- Allegheny Science & Technology (Pittsburgh, PA) — DOE funding $149 998;
- Barr Engineering Co (Minneapolis, MN) — Concept 1, DOE funding $150 000;
- Barr Engineering Co (Minneapolis, MN) — Concept 2, DOE funding $150 000;
- CONSOL Pennsylvania Coal Company (Canonsburg, PA) — DOE funding $147 000;
- Constantem Technologies (Pensacola, FL) — DOE funding $150 000
- Echogen Power Systems (Akron, OH) — DOE funding $150 000
- Electric Power Research Institute (Palo Alto, CA) — DOE funding $150 000
- Hydrogen Energy California (Concord, MA) — DOE funding $150 000
- Nexant Inc (San Francisco, CA) — DOE funding $150 000
- Washington University (St. Louis, MO) — DOE Funding: $150,000
- Wormser Energy Solutions Inc (Lancaster, MA) — Concept 1, DOE funding $150,000
- Wormser Energy Solutions Inc (Lancaster, MA) — Concept 2, DOE funding $150 000
Advanced coal technologies
Just a couple of days before, on 10 April, DOE had announced the availability of up to $87.3 million in federal funding for another set of cost-shared R&D projects, this time, somewhat confusingly, for “advanced coal technologies”, falling under five separate funding opportunity announcements:
1. Advancing Steam Turbine Performance for Coal Boilers: This FOA seeks to improve the performance of steam-based power cycles, resulting in a lower cost of electricity with reduced emissions per MWh for coal-fuelled boilers. This FOA also includes an area of interest for conceptual engineering design for steam turbines in the 50–350 MW range in support of DOE’s Coal FIRST initiative. DOE funding: up to $22 million.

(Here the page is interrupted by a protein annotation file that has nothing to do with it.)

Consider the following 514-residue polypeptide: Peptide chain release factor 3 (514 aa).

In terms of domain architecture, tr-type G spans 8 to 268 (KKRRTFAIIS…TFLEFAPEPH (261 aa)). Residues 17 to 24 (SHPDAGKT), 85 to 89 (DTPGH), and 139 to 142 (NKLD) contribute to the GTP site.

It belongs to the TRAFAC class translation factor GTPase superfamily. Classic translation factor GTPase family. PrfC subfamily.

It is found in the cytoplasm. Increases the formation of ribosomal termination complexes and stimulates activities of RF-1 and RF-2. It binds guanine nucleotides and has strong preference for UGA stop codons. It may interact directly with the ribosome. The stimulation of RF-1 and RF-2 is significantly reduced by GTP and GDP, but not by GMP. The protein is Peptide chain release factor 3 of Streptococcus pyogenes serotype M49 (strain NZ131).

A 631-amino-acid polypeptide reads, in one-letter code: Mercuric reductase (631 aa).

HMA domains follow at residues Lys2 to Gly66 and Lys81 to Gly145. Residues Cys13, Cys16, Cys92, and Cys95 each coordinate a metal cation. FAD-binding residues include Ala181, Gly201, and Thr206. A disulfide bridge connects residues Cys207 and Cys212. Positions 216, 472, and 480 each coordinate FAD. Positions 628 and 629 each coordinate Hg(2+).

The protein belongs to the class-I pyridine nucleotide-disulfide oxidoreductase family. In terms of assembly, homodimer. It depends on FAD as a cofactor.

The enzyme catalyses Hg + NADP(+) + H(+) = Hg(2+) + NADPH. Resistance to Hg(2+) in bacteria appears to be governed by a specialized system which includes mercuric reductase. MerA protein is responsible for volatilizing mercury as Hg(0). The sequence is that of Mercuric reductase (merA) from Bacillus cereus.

2. Transformational Sensing Systems for Monitoring the Deep Subsurface: This FOA seeks to reduce uncertainty and enable real-time decision making associated with subsurface carbon dioxide (CO2) storage. DOE funding: up to $4.8 million.
3. Crosscutting Research for Coal-Fueled Power Plants: This FOA aims to develop innovative technologies that will enhance the performance and economics of the existing and future coal fleet—thereby lowering electricity costs for consumers. DOE funding: up to $14.5 million.
4. Advanced Materials for High-Efficiency, Flexible and Reliable Coal-Fueled Power Plants: This FOA will reduce the cost and enhance the cyclic durability of materials used in advanced ultrasupercritical power plants. These advanced materials are critical to increasing the efficiency and reliability of coal- fueled power plants. DOE funding: up to $26 million.
5. Process Scale-Up and Optimization/ Efficiency Improvements for Rare Earth Elements (REE) and Critical Materials (CM) Recovery from Coal-Based Resources: This FOA will support co-operative agreements to advance the development of technologies for recovery of REEs and CMs from US domestic coal-based resources through both novel and conventional extraction, separation, and recovery processes. DOE funding: up to $20 million.
Steven Winberg announced this R&D funding at NETL’s annual project review meeting for “crosscutting, rare earth elements, gasification, and transformative power generation.”
“The goal with these projects is to ensure that the United States can have a fleet of coal-fired power plants that provides stable power generation with operational flexibility, high efficiency, low emissions, and lower costs for consumers,” said Winberg. “By investing in this R&D, we will enable the United States to continue maximising its domestic energy resources while protecting our supply of reliable and affordable electricity.”